worshipers came to the house of black and white every day. most came alone and sat alone; they lit candles at one altar or another, prayed beside the pool, and sometimes wept. a few drank from the black cup and went to sleep; more did not drink. there were no services, no songs, no paeans of praise to please the god. the temple was never full. from time to time, a worshiper would ask to see a priest, and the kindly man or the waif would take him down into the sanctum, but that did not happen often.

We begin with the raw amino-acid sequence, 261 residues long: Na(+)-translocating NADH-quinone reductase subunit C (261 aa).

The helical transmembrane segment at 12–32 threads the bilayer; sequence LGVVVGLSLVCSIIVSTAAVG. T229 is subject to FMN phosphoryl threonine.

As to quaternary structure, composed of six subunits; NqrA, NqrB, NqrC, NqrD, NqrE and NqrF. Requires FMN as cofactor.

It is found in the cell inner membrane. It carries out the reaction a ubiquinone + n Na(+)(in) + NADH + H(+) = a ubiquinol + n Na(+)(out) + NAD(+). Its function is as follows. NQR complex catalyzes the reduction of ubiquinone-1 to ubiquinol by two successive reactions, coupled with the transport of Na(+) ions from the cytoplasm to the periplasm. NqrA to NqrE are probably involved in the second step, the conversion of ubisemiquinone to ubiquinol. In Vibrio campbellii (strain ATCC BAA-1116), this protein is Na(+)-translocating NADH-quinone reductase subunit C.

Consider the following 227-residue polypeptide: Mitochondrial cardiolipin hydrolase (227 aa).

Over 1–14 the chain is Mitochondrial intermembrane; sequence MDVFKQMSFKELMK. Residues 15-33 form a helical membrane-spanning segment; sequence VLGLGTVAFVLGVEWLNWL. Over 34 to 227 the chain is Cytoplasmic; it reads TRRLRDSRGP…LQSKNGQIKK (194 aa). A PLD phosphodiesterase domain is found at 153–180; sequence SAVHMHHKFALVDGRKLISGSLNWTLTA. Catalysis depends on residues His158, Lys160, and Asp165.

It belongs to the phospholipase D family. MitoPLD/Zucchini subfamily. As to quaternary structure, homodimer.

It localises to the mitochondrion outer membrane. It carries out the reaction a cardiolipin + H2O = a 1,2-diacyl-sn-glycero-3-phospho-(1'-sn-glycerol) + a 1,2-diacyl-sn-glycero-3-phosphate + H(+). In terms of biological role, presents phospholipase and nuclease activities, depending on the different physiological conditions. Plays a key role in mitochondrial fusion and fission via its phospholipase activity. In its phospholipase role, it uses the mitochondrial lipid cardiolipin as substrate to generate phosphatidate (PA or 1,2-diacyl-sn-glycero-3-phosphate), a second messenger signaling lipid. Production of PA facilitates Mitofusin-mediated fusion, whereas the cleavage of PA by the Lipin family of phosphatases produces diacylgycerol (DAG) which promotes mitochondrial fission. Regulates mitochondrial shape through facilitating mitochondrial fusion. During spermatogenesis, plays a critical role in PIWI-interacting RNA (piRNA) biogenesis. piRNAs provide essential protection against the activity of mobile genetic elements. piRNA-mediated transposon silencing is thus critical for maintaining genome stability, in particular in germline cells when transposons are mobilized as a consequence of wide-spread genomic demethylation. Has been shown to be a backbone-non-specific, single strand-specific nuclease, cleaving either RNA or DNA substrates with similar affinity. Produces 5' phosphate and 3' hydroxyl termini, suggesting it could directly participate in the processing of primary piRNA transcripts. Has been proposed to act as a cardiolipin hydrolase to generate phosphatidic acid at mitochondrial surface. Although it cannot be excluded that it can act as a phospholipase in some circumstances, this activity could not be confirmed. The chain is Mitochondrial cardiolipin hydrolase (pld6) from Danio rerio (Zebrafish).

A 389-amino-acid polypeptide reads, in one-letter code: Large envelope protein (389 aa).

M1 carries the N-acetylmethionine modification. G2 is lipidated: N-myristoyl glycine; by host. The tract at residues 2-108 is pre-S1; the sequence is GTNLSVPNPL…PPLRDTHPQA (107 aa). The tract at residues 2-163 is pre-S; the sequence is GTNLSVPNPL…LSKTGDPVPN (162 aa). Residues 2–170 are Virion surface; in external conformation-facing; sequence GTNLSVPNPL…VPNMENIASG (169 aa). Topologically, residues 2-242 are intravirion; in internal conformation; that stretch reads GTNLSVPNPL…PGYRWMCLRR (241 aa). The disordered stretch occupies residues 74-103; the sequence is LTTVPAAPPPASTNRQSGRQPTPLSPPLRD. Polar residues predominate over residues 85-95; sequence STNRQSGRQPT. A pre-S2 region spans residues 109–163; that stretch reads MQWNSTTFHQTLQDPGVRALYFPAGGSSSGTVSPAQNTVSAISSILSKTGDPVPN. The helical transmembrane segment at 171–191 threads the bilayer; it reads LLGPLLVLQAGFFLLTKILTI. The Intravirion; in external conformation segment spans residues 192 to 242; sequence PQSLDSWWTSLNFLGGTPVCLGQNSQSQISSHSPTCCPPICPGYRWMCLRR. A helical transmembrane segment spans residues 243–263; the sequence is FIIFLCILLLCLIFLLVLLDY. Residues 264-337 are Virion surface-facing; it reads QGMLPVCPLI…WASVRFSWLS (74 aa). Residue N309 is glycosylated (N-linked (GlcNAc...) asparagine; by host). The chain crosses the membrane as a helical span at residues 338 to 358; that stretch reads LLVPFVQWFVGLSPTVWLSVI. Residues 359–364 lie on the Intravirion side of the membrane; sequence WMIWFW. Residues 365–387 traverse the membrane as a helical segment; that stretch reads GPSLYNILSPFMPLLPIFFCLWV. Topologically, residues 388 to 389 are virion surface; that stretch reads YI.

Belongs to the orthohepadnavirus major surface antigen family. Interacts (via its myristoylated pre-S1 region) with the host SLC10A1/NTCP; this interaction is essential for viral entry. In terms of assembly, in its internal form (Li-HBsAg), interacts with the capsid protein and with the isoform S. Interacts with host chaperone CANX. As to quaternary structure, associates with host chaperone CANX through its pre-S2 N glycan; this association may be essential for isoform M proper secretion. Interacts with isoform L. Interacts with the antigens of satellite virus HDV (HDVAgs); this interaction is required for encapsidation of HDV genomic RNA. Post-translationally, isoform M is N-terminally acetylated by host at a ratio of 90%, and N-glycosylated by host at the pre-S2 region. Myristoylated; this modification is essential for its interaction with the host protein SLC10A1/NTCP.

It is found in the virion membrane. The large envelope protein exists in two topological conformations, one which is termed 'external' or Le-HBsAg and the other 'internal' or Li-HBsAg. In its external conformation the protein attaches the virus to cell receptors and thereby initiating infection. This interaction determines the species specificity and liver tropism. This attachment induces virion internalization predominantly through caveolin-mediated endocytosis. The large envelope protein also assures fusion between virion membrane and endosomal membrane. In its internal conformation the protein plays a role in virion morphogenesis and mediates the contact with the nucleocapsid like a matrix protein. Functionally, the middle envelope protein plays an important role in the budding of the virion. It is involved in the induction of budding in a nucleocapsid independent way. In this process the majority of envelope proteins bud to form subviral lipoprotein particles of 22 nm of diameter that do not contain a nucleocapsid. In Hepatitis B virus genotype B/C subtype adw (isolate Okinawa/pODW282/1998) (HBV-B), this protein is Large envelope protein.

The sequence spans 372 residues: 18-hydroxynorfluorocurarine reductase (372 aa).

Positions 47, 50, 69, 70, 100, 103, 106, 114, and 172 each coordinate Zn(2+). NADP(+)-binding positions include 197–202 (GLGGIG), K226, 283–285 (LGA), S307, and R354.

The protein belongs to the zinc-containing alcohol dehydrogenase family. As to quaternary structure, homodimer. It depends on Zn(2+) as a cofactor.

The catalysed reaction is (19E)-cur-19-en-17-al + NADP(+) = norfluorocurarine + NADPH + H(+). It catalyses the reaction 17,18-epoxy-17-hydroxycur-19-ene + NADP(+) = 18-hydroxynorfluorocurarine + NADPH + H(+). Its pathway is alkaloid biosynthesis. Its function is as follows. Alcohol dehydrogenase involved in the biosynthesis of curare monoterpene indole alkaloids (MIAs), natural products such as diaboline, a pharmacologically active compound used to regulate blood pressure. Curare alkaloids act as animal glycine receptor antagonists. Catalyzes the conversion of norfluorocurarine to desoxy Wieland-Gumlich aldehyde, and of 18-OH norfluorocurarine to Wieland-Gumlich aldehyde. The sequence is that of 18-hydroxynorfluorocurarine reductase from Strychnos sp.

thirty different gods stood along the walls, surrounded by their little lights. the weeping woman was the favorite of old women, arya saw; rich men preferred the lion of night, poor men the hooded wayfarer. soldiers lit candles to bakkalon, the pale child, sailors to the moon-pale maiden and the merling king. the stranger had his shrine as well, though hardly anyone ever came to him. most of the time only a single candle stood flickering at his feet. the kindly man said it did not matter. “he has many faces, and many ears to hear.”
— [a feast for crows] arya ii